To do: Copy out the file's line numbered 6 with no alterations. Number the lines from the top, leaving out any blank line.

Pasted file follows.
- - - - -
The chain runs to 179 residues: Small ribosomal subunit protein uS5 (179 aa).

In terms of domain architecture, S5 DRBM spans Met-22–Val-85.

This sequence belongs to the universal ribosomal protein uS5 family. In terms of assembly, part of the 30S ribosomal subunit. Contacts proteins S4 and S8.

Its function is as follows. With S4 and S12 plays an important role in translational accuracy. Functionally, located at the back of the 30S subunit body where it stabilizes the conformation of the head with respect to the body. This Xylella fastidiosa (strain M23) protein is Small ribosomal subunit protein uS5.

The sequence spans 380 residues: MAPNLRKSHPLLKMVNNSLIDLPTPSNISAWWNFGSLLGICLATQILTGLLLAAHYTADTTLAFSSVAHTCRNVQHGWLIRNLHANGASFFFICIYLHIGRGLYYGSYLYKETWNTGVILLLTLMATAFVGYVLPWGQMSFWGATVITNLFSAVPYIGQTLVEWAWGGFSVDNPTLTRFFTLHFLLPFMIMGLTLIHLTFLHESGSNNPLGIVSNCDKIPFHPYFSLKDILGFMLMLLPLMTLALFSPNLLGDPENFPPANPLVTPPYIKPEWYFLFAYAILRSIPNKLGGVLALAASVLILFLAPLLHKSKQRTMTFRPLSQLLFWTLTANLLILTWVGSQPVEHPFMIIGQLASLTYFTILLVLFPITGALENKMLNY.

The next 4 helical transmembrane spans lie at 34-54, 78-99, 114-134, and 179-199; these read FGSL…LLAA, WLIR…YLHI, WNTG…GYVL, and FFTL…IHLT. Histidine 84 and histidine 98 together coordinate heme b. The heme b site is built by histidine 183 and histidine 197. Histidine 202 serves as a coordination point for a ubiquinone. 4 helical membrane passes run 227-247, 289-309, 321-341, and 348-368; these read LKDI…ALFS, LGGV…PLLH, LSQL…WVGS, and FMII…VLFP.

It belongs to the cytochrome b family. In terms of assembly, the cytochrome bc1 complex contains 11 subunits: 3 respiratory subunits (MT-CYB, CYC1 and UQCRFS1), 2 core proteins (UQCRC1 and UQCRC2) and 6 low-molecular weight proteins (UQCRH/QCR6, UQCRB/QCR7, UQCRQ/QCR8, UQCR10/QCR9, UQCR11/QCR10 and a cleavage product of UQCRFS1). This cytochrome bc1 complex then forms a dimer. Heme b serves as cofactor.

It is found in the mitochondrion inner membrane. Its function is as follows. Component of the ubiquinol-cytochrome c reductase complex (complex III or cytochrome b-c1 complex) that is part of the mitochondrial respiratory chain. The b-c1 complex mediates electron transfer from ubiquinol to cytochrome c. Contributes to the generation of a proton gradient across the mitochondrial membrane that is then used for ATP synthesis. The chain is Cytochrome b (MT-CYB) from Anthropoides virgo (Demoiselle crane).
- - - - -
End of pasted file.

The next 4 helical transmembrane spans lie at 34-54, 78-99, 114-134, and 179-199; these read FGSL…LLAA, WLIR…YLHI, WNTG…GYVL, and FFTL…IHLT. Histidine 84 and histidine 98 together coordinate heme b. The heme b site is built by histidine 183 and histidine 197. Histidine 202 serves as a coordination point for a ubiquinone. 4 helical membrane passes run 227-247, 289-309, 321-341, and 348-368; these read LKDI…ALFS, LGGV…PLLH, LSQL…WVGS, and FMII…VLFP.